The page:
DIAMetric

By DSDC Team

January 15th, 2014

Painting a picture of Dementia — unconscious and unthinking narratives

Most of the daily nationals in the UK gather together old dementia news stories in dedicated microsites, helpfully labelled “dementia”.  They reveal, across a year, an unconscious and unthinking narrative which cumulatively promotes a picture of dementia. Day by day news stories frame the way we all see dementia.  

In 2013 coverage in the mainstream “The Independent” on-line media promoted several lines which seem overlap and conflict with each other.

Dementia is an impending and inevitable apocalypse. Headline story: “World Alzheimer Report: global number of dependent older people will nearly treble to £277m by 2050 – with almost half suffering dementia”

Dementia can be combatted by simple measures we can all take. Stories include : “Dementia patients “need relationships””. “Regular exercise reduces risk of depression by 30%.” “UK’s first dementia dog gives couple “their lives back”” “Walking just 2.5 miles a week could prevent 37,000 deaths”. “Mediterranean diet may reduce dementia risk” “Singing boosts brain activity in Alzheimer’s patients scientists say”

Care Homes and hospitals are places of regular abuse, corruption and neglect.  Some examples: “Three staff at Hillcroft care home in Lancashire “mocked, bullied and assaulted” dementia sufferers.” “Elderly patients wait up to a year for dementia tests.”  “Care Homes on the brink as bailiffs move in”. “Campaigners brand police plan to fit dementia patients with GPS tracking devices to reduce costly call-outs as ”inhumane”    

Just about anything can increase your chances of succumbing to dementia.  “Increased risks of dementia for people who have general anaesthesia.” “Breastfeeding might reduce risk of Alzheimer ’s disease suggests study.” “Poor dental health and gum disease may cause Alzheimer’s.” “Rugby injuries could be linked to early onset dementia.” “Stress in Middle aged women could increase risk of dementia.””

Miracle cures for dementia are on their way. “ACE Inhibitor drugs offer dementia treatment hope.” “Unprecedented breakthrough in hunt for a dementia drug within “five years””. Even “Robotic seals could improve lives of dementia sufferers.”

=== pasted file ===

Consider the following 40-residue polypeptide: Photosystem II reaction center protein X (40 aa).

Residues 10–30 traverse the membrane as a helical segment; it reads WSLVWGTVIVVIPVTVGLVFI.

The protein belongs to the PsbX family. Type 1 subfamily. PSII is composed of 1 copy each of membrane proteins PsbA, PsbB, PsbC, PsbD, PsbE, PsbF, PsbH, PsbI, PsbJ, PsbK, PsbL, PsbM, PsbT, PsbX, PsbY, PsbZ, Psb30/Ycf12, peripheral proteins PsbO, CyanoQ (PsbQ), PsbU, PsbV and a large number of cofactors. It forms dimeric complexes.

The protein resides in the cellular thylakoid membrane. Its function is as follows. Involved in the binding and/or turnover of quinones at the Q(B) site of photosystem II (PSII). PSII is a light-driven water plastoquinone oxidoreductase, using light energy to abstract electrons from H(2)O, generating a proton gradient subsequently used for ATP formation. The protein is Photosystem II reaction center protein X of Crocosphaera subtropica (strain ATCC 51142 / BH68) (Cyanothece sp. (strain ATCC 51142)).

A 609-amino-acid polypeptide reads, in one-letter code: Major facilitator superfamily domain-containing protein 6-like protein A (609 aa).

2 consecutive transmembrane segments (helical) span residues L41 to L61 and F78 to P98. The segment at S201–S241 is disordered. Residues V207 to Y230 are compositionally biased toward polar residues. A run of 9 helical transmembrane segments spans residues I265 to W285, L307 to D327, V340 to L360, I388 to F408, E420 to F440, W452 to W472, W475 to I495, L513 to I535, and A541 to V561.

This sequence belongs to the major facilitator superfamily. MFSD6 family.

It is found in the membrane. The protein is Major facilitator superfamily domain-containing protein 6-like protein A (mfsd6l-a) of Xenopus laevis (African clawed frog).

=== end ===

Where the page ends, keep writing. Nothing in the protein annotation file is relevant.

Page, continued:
Celebrities struggle like the rest of us with dementia as a devastating disease.  The roll-call includes Baroness Thatcher, Jack Woolley of the Archers, Terry Pratchett - even Nelson Mandela is mentioned at one point.

Dignified suicide is a blissful and necessary release from dementia. “First Briton ends life through assisted suicide at Dignitas because of dementia”

This palette is broadly the same across all the media. It emerges from threadbare news rooms which quote Press Releases word for word from what look like legitimate sources (but often aren’t).  Maybe the time is right for a different approach which tries to grow a richer and more nourishing range of stories. People with dementia certainly deserve better than this mixture of scare stories, straw men and other bits of unthinking nonsense.  Indeed we all do.

Reliance on unreliable sources, which should be challenged, is even clearer for “hard news” stories on dementia.  The Independent and others now rely almost solely on spin from the Government and increasingly conflicted agencies like the Alzheimer’s Society and Kings Fund - a theme we will explore more in 2014.  This matters even more after the notorious G8 Summit which was built up and reported as though something important for dementia had happened.  It hadn’t and was never going to, as will also become clear in the months ahead. 

Source site http://www.independent.co.uk/topic/Dementia

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